Turkey posts July budget surplus on central bank windfall
Turkey’s budget surplus increased almost nine-fold last month after the central bank transferred tens of billions of liras in emergency funds to the government.
The budget had a surplus of 9.9 billion liras ($1.8 billion) compared with a surplus of 1.13 billion liras in July last year, the Treasury and Finance Ministry said on its website on Thursday.
“Other income”, which included the central bank transfers, surged to 35.1 billion liras from 7.48 billion liras a year earlier.
Turkey has drawn on central bank funds in January and July to help cover a surge in expenditure and a slump in tax revenues. The government has slashed taxes and raised spending to help lift the country out of an economic recession sparked by a currency crisis last summer.
Spending in July jumped by an annual 38 percent to 83.5 billion liras, the ministry said. Tax revenue climbed 7.2 percent to 58.3 billion liras. The figures exclude the erosive effects of inflation, which stood at an annual 16.7 percent last month.
Income from value-added taxes rose 6.1 percent to 4.71 billion liras. Revenue from special consumption tax, which the government collects on sales of many consumer goods, fell 1 percent to 12.2 billion liras.
The budget deficit for the first seven months of the year widened to 68.7 billion liras from 45 billion liras a year earlier. Thanks to the July surplus, it narrowed from 78.6 billion liras in the first six months of the year, the ministry figures showed.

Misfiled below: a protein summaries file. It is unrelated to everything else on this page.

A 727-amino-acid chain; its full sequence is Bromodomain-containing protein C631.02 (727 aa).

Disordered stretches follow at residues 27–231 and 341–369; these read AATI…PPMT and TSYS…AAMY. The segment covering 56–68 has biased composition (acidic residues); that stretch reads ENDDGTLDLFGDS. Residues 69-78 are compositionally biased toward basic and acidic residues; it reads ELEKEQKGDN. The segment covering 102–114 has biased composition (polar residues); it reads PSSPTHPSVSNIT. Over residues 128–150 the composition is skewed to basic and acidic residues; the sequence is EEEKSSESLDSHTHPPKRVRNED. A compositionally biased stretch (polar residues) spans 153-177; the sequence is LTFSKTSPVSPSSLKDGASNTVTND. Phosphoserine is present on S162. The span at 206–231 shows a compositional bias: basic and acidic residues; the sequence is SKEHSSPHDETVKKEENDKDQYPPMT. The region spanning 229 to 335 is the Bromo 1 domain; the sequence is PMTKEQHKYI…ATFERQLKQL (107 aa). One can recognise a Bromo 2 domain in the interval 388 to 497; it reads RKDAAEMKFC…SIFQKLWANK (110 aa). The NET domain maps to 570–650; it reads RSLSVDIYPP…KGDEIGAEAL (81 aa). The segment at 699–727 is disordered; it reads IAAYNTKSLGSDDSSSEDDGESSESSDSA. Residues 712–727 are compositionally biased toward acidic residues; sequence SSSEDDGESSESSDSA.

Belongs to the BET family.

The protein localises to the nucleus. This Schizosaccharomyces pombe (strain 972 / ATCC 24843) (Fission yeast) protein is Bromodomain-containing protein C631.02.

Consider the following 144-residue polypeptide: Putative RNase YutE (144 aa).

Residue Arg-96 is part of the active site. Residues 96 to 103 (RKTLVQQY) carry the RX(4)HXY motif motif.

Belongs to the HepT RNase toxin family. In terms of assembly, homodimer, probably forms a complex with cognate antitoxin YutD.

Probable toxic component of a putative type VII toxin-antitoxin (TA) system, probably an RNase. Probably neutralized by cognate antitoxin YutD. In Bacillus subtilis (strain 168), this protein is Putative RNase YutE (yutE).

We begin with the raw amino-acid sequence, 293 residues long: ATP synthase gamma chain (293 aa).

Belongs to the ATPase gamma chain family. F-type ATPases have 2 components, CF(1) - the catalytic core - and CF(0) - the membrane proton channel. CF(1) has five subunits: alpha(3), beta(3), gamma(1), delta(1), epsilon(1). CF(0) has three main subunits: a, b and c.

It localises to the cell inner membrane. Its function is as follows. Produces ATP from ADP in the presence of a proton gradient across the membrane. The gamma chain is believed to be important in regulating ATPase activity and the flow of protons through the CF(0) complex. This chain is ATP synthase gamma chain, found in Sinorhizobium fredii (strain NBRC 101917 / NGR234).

The government has targeted a budget deficit of 80.6 billion liras for 2019 under an economic programme announced late last year.
Turkey’s central bank held about 46 billion liras of the special reserves, which it keeps for emergency purposes, before the government drawdown. “Other income” in January, which included the previous central bank transfers, totalled 41.3 billion liras.
Turkish Treasury and Finance Minister Berat Albayrak, the son-in-law of President Recep Tayyip Erdoğan, says the government is demonstrating budget discipline.
The government told bankers in July that it will miss its budget goal for the year and borrow more in the form of Treasury bonds, Bloomberg reported last month.
Erdoğan replaced the governor of the central bank last month and replaced him with a more government-friendly figure. Erdoğan says he expects the bank to extend a programme of interest rate cuts – it reduced the benchmark lending rate by 425 basis points to 19.75 percent after the sacking – to help spur economic growth.